Divorce is never easy, even if it is the right decision. When one or both spouses own a business, or interest in a business, there are typically additional considerations during the divorce process. How business ownership, in part or whole, fares in a divorce can depend on whether you are represented by a competent and experienced divorce law attorney. Here is how a divorce in Minnesota can affect ownership of a small business or partnership.
Marital Property Distribution
In Minnesota, “marital property” is defined as property that was acquired by either spouse during the marriage. Generally, some exceptions include:
- Property owned before the marriage
- Property received as a gift
- Inherited property
Minnesota mandates the “equitable division” of marital property. There are many factors that affect the equitable division of marital property. Some of the considerations include:
- Spousal income, education, prospects for employment, and their marketable skills
- What each spouse contributed to acquiring marital property
- Length of the marriage
- Any contributions from either party as a homemaker
What That Means for a Small Business
A business that is created during the course of a marriage may be considered marital property. The contributions of each spouse to that business may factor into any division of assets. A contribution to a business can also be made by a homemaker who supports the spouse running the business.
A business that was created during the marriage could be non-marital if a party contributed only non-marital assets to the business or if the business was received as an inheritance. If one party owned a business prior to marriage, the business could also be considered non-marital property. The determination can be a complex issue that heavily depends on individual facts. Contact a skilled divorce attorney for advice on the topic.
Small Business as Marital Property
If the business is considered marital property, the value of the business may be part of a final property settlement and division of assets. If spouses have a business partnership, the ownership percentages can factor into a share of the value of the business. Frequently parties agree on the division of assets, including a business. If the pirates cannot come to an agreement, the Court will make a determination. For this reason, having an experienced attorney is important.
Small Business as Non-Marital Property
A non-marital property business may be marital property if the following has taken place:
- An increase in the business’ value occurred during the marriage.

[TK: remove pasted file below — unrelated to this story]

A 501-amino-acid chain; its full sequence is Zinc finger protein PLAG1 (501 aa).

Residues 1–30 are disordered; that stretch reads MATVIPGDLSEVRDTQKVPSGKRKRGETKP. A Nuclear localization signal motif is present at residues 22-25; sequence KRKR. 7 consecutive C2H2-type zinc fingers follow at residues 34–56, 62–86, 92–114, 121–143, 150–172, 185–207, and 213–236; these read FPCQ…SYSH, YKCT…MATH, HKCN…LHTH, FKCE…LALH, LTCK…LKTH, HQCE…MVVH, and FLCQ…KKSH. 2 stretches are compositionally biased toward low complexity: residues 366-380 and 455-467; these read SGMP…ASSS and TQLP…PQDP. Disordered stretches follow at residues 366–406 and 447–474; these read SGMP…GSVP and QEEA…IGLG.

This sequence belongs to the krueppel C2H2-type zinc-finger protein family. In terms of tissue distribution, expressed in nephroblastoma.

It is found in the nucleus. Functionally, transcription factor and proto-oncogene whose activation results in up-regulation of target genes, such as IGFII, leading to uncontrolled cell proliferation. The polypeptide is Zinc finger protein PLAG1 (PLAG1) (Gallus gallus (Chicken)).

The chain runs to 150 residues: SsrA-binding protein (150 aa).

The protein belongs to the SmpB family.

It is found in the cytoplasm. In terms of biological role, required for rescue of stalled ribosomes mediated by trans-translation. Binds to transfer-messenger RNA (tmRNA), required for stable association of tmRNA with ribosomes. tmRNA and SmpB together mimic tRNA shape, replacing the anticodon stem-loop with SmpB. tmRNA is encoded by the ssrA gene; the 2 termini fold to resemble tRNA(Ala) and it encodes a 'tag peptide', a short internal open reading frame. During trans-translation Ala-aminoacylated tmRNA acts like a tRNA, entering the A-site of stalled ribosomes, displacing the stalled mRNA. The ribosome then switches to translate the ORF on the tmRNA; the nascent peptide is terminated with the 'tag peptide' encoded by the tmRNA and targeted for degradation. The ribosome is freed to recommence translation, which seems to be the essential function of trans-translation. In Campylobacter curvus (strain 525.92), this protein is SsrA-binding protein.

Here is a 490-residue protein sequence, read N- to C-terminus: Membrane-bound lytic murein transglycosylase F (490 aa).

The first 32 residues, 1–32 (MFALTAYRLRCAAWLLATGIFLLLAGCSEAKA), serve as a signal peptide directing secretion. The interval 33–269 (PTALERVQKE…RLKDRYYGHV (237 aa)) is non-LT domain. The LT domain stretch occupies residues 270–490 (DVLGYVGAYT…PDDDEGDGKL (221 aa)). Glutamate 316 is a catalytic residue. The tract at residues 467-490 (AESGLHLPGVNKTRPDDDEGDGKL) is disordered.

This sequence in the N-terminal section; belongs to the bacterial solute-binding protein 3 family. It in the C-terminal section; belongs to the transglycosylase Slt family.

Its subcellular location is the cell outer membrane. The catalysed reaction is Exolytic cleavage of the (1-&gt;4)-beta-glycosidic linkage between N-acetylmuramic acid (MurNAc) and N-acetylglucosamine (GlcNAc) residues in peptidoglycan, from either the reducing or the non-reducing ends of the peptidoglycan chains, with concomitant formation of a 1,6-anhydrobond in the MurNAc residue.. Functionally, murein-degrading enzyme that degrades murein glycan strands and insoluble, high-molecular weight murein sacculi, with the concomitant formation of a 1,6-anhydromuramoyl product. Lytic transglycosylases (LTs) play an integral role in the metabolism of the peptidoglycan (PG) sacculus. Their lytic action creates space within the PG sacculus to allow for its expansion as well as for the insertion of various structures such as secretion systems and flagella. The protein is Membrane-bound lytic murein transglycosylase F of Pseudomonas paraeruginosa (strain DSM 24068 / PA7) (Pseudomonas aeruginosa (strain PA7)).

- A spouse aided in the running of the business, including providing support via a steady income.
Possible Solutions to Asset Division Issues
In just about every divorce before the court, the goal is to achieve a split of assets that is acceptable, if not preferable, to both parties. The goal of the split is fairness to both parties, regardless of what led to a divorce.
With ownership of small businesses, the emphasis on fairness remains, and the part of the business considered a marital asset receives a value which is used in any discussion of asset division. That opens a few possibilities to help achieve an equitable solution for all parties.
#1. Buying Out the Spouse
A common solution is for one to buy out the other spouse’s interest.
#2. Offsetting the Small Business Value
Another possibility is to give the business to one spouse and assign different assets to the other spouse which are equal to the value of their half of the business.
#3. Long-Term Buyout
A long-term buyout is when one spouse pays off the other spouse for their portion of ownership of the business over a longer period of time. A risk with this type of lengthy pay-off arrangement is the possibility of ending up back in Court if something goes wrong.
In some cases, spouses may feel the marriage is over but that they could still work together as partners in the business or with one spouse as an employee of the business. In either case, both spouses should contact an attorney to ensure they are being protected in this type of arrangement.
#5. Selling the Small Business
Although it is often preferable to come to an agreement to avoid selling the business, if neither spouse can agree on terms for splitting the business, then spouses may sell the business and split the proceeds from the sale in an equitable manner.
Dividing marital property during a divorce is never easy, and one incredibly challenging area is when a small business is involved. Working with a competent attorney will ensure the business is valued appropriately and that each party receives an equitable distribution.
Contact M. Sue Wilson Law Offices today to learn more about business ownership during divorce, and how one of our divorce attorneys can help.